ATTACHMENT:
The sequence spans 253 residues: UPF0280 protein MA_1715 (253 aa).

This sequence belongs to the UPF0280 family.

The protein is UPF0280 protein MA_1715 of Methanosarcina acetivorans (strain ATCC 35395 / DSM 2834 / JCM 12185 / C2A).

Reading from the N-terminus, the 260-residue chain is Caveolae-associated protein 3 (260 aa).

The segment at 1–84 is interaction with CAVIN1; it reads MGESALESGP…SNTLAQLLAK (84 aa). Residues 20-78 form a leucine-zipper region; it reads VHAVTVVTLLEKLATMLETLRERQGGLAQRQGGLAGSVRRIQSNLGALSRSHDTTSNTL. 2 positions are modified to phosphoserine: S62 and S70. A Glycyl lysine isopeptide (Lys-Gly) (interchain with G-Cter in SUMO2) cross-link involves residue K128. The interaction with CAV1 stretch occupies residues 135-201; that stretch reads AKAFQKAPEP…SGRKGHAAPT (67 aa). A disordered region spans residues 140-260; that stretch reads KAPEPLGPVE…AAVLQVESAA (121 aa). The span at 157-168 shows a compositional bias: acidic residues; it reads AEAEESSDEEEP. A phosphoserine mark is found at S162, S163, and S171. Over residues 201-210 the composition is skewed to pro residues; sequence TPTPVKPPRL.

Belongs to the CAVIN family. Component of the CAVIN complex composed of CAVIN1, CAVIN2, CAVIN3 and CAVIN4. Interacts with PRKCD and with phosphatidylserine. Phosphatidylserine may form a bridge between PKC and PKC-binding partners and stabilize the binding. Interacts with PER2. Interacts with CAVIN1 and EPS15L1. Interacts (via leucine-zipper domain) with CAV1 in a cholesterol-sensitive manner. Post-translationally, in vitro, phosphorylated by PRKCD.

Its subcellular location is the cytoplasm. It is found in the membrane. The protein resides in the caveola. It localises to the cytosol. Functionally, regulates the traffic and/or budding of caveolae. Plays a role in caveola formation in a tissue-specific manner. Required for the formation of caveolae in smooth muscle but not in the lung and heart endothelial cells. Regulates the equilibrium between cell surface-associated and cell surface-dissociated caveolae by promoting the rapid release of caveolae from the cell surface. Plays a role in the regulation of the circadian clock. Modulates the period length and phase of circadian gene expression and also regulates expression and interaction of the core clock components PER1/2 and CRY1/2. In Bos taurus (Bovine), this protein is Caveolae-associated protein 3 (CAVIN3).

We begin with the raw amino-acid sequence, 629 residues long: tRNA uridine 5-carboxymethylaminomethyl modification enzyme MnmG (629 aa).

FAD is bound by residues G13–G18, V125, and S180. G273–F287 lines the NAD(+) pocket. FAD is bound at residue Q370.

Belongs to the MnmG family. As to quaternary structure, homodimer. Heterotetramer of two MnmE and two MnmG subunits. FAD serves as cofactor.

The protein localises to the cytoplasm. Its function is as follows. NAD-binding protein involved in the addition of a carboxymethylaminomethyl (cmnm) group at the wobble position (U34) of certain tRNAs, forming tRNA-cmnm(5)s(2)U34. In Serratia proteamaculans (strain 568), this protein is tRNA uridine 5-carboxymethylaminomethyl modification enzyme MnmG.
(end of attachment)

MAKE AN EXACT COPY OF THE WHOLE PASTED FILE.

The sequence spans 253 residues: UPF0280 protein MA_1715 (253 aa).

This sequence belongs to the UPF0280 family.

The protein is UPF0280 protein MA_1715 of Methanosarcina acetivorans (strain ATCC 35395 / DSM 2834 / JCM 12185 / C2A).

Reading from the N-terminus, the 260-residue chain is Caveolae-associated protein 3 (260 aa).

The segment at 1–84 is interaction with CAVIN1; it reads MGESALESGP…SNTLAQLLAK (84 aa). Residues 20-78 form a leucine-zipper region; it reads VHAVTVVTLLEKLATMLETLRERQGGLAQRQGGLAGSVRRIQSNLGALSRSHDTTSNTL. 2 positions are modified to phosphoserine: S62 and S70. A Glycyl lysine isopeptide (Lys-Gly) (interchain with G-Cter in SUMO2) cross-link involves residue K128. The interaction with CAV1 stretch occupies residues 135-201; that stretch reads AKAFQKAPEP…SGRKGHAAPT (67 aa). A disordered region spans residues 140-260; that stretch reads KAPEPLGPVE…AAVLQVESAA (121 aa). The span at 157-168 shows a compositional bias: acidic residues; it reads AEAEESSDEEEP. A phosphoserine mark is found at S162, S163, and S171. Over residues 201-210 the composition is skewed to pro residues; sequence TPTPVKPPRL.

Belongs to the CAVIN family. Component of the CAVIN complex composed of CAVIN1, CAVIN2, CAVIN3 and CAVIN4. Interacts with PRKCD and with phosphatidylserine. Phosphatidylserine may form a bridge between PKC and PKC-binding partners and stabilize the binding. Interacts with PER2. Interacts with CAVIN1 and EPS15L1. Interacts (via leucine-zipper domain) with CAV1 in a cholesterol-sensitive manner. Post-translationally, in vitro, phosphorylated by PRKCD.

Its subcellular location is the cytoplasm. It is found in the membrane. The protein resides in the caveola. It localises to the cytosol. Functionally, regulates the traffic and/or budding of caveolae. Plays a role in caveola formation in a tissue-specific manner. Required for the formation of caveolae in smooth muscle but not in the lung and heart endothelial cells. Regulates the equilibrium between cell surface-associated and cell surface-dissociated caveolae by promoting the rapid release of caveolae from the cell surface. Plays a role in the regulation of the circadian clock. Modulates the period length and phase of circadian gene expression and also regulates expression and interaction of the core clock components PER1/2 and CRY1/2. In Bos taurus (Bovine), this protein is Caveolae-associated protein 3 (CAVIN3).

We begin with the raw amino-acid sequence, 629 residues long: tRNA uridine 5-carboxymethylaminomethyl modification enzyme MnmG (629 aa).

FAD is bound by residues G13–G18, V125, and S180. G273–F287 lines the NAD(+) pocket. FAD is bound at residue Q370.

Belongs to the MnmG family. As to quaternary structure, homodimer. Heterotetramer of two MnmE and two MnmG subunits. FAD serves as cofactor.

The protein localises to the cytoplasm. Its function is as follows. NAD-binding protein involved in the addition of a carboxymethylaminomethyl (cmnm) group at the wobble position (U34) of certain tRNAs, forming tRNA-cmnm(5)s(2)U34. In Serratia proteamaculans (strain 568), this protein is tRNA uridine 5-carboxymethylaminomethyl modification enzyme MnmG.